Usually, though, my authors do more than just answering a few discrete questions. I’ll often send them a full draft of the book to read through and comment on. They might e-mail some thoughts, or we might talk on Skype; or I might meet up with them, maybe visit them for a day or two. That’s my ideal option. (Almost all my authors live in places sunnier than I do.) I once spent an intense day in a room with an author reading my whole 55,000-word draft aloud to her. That was unusual for both of us.
What I get is—hopefully—a sensitive and sympathetic read, a little help untangling problems from someone who knows exactly what the book is supposed to be. And them? They get—hopefully—something like reassurance. (Either I’m being a parasite on their work, or they’re being a parasite on mine—but either way, it’s potentially a delicate, complex relationship, unlike any other I can think of. Reassurance helps.)
On very rare occasions, things do need tactful negotiating when I feel an author is overreaching, but on the whole I’ve been lucky, with writers who understand what translation is and so aren’t precious about their work, and who therefore also recognise my stake in ownership, or authorship, and understand why it makes sense for me to have the last word in any linguistic disputes. They are the author of the original, but I am the author of the translation, and there’s a reason I’ve been hired to write this English book and they haven’t.
My fellow translators have far worse horror stories than I do. Like I say, I’m one of the lucky ones, so my writers and I have managed to remain friends. That clarity about “ownership” is important, though. I’m always delighted when writers offer suggestions, queries; and I’d estimate that nine times out of ten I’m happy to accommodate them. But just as I don’t always understand what they’re doing, they don’t always understand what I’m doing either. And their English is sometimes not quite as good as they think it is. (Or at least I hope it’s typically less good than mine, otherwise I might as well pack the whole thing in.) While I want them to be reassured, I’m the person who signs things off for the publisher, and I have to be happy with the English text—my name’s on it, too, and if something sounds funny that will end up being my fault. (Incidentally, if you’re not a translator, you might not know that my translations are my copyright, too.)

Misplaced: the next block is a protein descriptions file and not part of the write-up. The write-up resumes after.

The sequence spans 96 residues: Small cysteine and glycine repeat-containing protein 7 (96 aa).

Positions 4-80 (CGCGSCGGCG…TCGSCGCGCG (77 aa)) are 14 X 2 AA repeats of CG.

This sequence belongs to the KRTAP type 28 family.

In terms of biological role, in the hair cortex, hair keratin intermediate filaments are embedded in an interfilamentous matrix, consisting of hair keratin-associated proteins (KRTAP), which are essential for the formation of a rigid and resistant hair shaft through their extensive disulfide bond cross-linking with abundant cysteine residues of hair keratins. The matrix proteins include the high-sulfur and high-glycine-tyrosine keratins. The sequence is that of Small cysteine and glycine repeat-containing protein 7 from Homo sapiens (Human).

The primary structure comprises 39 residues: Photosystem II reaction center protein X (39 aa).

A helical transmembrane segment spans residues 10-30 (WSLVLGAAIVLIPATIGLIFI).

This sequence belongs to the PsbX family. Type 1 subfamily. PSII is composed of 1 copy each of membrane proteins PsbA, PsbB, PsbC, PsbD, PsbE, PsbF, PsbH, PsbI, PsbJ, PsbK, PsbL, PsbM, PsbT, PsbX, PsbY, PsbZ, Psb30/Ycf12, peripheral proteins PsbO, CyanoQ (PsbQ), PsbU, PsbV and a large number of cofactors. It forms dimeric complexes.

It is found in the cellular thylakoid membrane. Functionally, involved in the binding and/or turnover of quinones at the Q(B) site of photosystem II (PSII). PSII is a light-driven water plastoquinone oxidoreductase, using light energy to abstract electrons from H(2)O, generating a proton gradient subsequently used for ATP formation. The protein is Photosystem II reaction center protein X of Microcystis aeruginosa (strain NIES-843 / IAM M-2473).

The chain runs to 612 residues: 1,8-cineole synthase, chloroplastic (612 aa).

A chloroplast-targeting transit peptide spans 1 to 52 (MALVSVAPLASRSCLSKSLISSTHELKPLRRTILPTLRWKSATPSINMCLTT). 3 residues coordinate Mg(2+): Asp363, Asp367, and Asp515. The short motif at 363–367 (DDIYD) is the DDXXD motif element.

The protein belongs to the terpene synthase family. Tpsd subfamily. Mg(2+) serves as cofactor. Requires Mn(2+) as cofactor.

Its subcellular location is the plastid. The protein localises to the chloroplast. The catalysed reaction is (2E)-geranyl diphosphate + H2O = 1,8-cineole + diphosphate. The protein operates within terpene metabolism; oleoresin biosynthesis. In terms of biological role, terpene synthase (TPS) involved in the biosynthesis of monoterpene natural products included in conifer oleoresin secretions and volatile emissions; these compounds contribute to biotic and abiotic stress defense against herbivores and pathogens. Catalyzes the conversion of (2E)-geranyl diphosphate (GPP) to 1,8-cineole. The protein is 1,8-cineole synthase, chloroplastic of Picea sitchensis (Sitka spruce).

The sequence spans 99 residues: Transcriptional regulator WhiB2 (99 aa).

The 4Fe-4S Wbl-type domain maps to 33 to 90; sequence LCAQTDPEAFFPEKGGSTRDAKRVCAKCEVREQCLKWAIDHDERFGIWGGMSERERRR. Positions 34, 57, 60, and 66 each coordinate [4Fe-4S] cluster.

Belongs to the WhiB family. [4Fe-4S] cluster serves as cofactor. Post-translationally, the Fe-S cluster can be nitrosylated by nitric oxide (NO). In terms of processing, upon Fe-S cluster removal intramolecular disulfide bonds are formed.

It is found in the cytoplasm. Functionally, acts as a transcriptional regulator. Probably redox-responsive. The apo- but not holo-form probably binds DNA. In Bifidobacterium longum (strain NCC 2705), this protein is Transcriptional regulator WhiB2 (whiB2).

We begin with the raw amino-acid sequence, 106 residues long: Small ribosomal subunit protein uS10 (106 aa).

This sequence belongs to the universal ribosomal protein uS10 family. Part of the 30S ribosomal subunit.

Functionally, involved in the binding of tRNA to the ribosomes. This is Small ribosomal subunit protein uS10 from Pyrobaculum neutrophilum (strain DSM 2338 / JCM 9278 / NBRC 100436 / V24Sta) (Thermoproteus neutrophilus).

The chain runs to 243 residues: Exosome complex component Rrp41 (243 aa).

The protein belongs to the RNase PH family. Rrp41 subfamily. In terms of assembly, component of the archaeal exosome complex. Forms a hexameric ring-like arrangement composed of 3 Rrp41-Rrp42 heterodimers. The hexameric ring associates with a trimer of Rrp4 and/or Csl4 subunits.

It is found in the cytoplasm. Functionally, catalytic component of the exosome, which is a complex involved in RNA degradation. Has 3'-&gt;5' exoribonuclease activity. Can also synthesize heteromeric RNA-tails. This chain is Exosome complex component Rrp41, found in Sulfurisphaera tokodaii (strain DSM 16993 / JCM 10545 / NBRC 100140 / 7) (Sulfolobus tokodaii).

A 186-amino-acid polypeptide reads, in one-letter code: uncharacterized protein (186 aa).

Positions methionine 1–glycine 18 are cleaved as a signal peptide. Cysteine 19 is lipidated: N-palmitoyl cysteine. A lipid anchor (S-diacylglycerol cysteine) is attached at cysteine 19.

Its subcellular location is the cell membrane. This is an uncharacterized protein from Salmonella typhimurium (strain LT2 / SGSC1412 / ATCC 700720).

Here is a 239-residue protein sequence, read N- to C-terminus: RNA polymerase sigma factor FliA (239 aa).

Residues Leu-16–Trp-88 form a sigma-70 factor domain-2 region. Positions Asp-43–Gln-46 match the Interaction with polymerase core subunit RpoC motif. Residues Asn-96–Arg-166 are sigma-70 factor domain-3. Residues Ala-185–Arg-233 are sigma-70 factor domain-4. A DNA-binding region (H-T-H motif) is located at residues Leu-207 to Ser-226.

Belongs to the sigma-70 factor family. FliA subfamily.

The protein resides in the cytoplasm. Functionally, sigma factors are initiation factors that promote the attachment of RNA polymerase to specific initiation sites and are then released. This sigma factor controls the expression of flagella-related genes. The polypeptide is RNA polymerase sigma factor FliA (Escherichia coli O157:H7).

Curiously, I think I work less and less closely with writers as I become more and more friendly with them; if only because I find it easier to second-guess their intentions without having to ask, and I know their imaginative world pretty well; and because they increasingly trust me to make them look good, and to do things for the right reasons. (If they still don’t trust me after five books, there’s something really wrong with one of us.) The only exception to this is my one experience on the other side of the relationship; as I’m currently in the process of doing a detailed read and edit of a Portuguese translation of a book I wrote some years ago. It’s odd and chastening being the victim of a translation, rather than the perpetrator, for a change. Fortunately I know my translator well, and trust her completely. That’s just one of the many benefits of being translated by your own grandmother. I’d recommend it. That’s not normal, admittedly—but I’m not sure an author-translator relationship ever is.
What is it you’ve always wanted to know about the art of literary translation, but have been afraid to ask? Send your questions for Daniel to firstname.lastname@example.org and set your mind at ease!